DC to Lift Most COVID-19 Restrictions by May 21

May 10, 2021 Updated: May 10, 2021

Washington Mayor Muriel Bowser said on May 10 that most COVID-19 restrictions in the nation’s capital will be lifted on May 21, although masks will continue to be mandatory indoors.

Bowser made the remarks at a press briefing, citing “dramatic improvements in our health metrics” as the underpinnings for a rollback of restrictions.

“We’re very pleased that over the last several days, we have seen our case spread—our community spread numbers—venture out of the red, into the yellow, and fast approaching the green,” she said.

The mayor said the seven-day moving average of the daily COVID-19 case rate per 100,000 people stood at 6.6, as of May 8, down from a January peak of 45.9. A slide deck (pdf) accompanying her presentation showed that hospital utilization was at 75.6 percent of available beds, without a surge, while noting that the U.S. capital had fully vaccinated over 226,000 residents since December 2020.

Bowser said that Washington will lift most of its capacity and activity restrictions on businesses on May 21 and the remainder on June 11.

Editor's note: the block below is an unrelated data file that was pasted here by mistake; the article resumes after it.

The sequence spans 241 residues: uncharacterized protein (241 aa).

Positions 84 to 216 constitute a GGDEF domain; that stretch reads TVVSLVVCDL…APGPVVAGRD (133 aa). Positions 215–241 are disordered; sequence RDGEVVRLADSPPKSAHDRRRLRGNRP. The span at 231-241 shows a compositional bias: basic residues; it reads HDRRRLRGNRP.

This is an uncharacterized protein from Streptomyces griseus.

Capacity restrictions on schools, “nonessential” stores, places of worship, restaurants, office spaces, fitness centers, and several other types of sites will be lifted on May 21. Large sports and entertainment venues will continue under a waiver process until June 11, at which point they will be subjected to no capacity restrictions.

Bars and nightclubs, which will be able to operate at 50 percent capacity on May 21, will see all capacity restrictions lifted on June 11.

Bowser also announced that 50 percent of Washington’s government employees will return to in-office work by June 7 and, by July 12, all employees will be back behind their desks.

The mayor also said that all residents, workers, and visitors to Washington, regardless of vaccination status, will be required to follow mask guidance issued by the Centers for Disease Control and Prevention (CDC), which includes vaccinated people having to wear masks indoors.

“In indoor public spaces, the vaccination status of other people or whether they are at increased risk for severe COVID-19 is likely unknown,” CDC guidelines say. “Therefore, fully vaccinated people should continue to wear a mask that fits snugly against the sides of your face and doesn’t have gaps, cover coughs and sneezes, wash hands often, and follow any applicable workplace or school guidance.”

The CDC guidelines say that vaccinated people can engage in outdoor activities without a mask, except in crowded venues and settings.

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